- Slides: 36
Chapter 3 Strategic Advantage 5 Competitive Forces
Strategic Information Technology is not an afterthought n Technology drives business strategy. n Information Technology changes the way businesses compete.
Strategic View n Information systems are vital competitive networks. n Information systems enable organizational renewal. n Information systems enable a business to quickly reengineer or reinvent
Porter’s Competitive Forces 1. Rivalry of competitors within an industry 2. Threat of new entrants into an industry 3. Threat posed by substitute products which might capture market share 4. Bargaining power of customers 5. Bargaining power of suppliers
Rivalry of competitors n Online-shopping, E-commerce increase rivalry n Price comparison tools (Google Product Search, Shopzilla, etc. ) increase rivalry. ¨ Price transparency n Industries with high rivalry? n Industries with low rivalry?
Threat of new entrants E-commerce enables a business to emerge overnight n A medium-sized retail store can become a global E-commerce competitor at little cost. n Whereas, it costs a lot to become a global donut competitor
Substitute Products Internet makes substitutes easier to find. n n Can’t afford to fly. . . take a train. Ipod to expensive. . . buy a Microsoft Zune
Bargaining power Customer: n n E-commerce has empowered the customer Examples: n Ebay Lending Tree Reverse auctions n Drives prices down! n ¨ ¨ ¨ n Suppliers: Example: A leading supplier can force retailers to invest in their Supply Chain Mgmt. system. Pushes costs on to the retailer More profit for the suppliers
Competitive Strategies 1. Cost Leadership 2. Differentiation 3. Innovation 4. Growth 5. Alliance
Cost Leadership Strategy n Using information technology to become the lowest-cost provider of products and services ¨ Using IT to reduce n Example: Dell ¨ Leveraging costs IT investments to drive up costs for the competition n Example: Apple
Differentiation Strategy n Developing ways to differentiate a firm’s products and services from its competitors’ ¨ Example: Starbuck vs. Dunkin Donuts
Innovation Strategy n n n Development of unique products and services Entry into a unique market Making radical changes that alter the fundamental structure of an industry
Growth Strategy n Significantly expanding capacity to produce goods and services ¨ Expanding into global markets Diversifying into new products and services n Integrating into related products and services E-commerce: enables Global Reach for small companies n
Alliance Strategy n Establishing new business linkages and alliances with ¨ customers, ¨ suppliers, ¨ competitors, ¨ consultants, n etc. Supplier and Retailer sharing information systems, sharing IT infrastructure.
Examples Cost Leadership: n Priceline. com n Bidding n Buyer set pricing
Examples Innovation: E-trade Online discount stock trading Market leader in 2000, but then they collapsed because everyone else entered the market.
Examples Growth: Walmart Streamlining supply chain and distribution so they can open stores everywhere at minimal cost. Beer, diapers, discount beef jerky, country music CD’s, NASCAR merchandise, cheap plastic furniture, and every ingredient you need to make napalm (all at low prices).
Examples Differentiation: n Moen & Lego n Online customer design n Increase in market share
Examples Alliance: Wal-Mart & Proctor N’ Gamble Beer, diapers, discount beef jerky, country music CD’s, NASCAR merchandise, cheap plastic furniture, every ingredient you need to make napalm, and oxycontin (all at low prices). Outcome: Market gains as a Pharmacy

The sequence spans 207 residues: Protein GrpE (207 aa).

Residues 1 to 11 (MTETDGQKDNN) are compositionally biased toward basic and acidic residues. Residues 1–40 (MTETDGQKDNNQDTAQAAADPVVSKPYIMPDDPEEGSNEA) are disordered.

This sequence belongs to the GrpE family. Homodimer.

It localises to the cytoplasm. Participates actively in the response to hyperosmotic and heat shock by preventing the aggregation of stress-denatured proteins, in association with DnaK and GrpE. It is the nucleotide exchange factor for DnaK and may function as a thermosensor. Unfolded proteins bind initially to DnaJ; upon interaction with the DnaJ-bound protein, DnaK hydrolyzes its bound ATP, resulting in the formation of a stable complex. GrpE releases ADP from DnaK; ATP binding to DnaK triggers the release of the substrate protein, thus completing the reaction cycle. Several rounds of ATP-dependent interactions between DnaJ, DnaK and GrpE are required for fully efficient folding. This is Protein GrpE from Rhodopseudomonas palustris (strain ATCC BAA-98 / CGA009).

Other Competitive Strategies n Locking in customers or suppliers by building valuable new relationships with them. n Building switching costs so a firm’s customers or suppliers are reluctant to pay the costs in time, money, effort, and inconvenience that it would take to switch to a company’s competitors. Examples? n
Other Competitive Strategies n Leveraging investment in information technology by developing new products and services that would not be possible without a strong IT capability.
Advantage vs. Necessity n Competitive Advantage – developing products, services, or capabilities that give a company a superior business position relative to its competitors n Competitive Necessity – developing products, services, or capabilities that are simply necessary to do business in an industry
Business Process Reengineering (BPR) Definition: n Fundamental rethinking and radical redesign of business processes to achieve dramatic improvements in cost, quality, speed, and service.
Business Improvement (BI) n BI: Companies are always trying to improve, but most improve incrementally. ¨ This necessary to compete. BPR: Business Process Re-engineering is more than just BI… ¨ BPR involves radical change ¨ BPR is done to achieve competitive advantage
Agility n The ability of a company to prosper in rapidly changing market ¨ market demands high-quality, high performance, customer-configured products and services. n Information Systems can improve a companies Agility.
Agile Company Definition: n A company that can make a profit in markets with ¨ broad product ranges ¨ short model lifetimes n can produce orders individually and in arbitrary lot sizes.
Mass Customization Definition: n Providing individualized products while maintaining high volumes of production n Again, Information System can help a company achieve Mass Customization initiatives n Consider buying a Dell computer.
Customer-Focused Business A business that: n can anticipate customers’ future needs. n responds to customer concerns. n provides top-quality customer service.
Value Chain Definition: n All companies are just a series or chain of basic activities that… add value to its products and services, n Raw Material Add Value Products/Services
IS & The Value Chain n Integrate/”Bring together” the value chain in multiple Companies Mattel Toys Amazon. com GE Plastics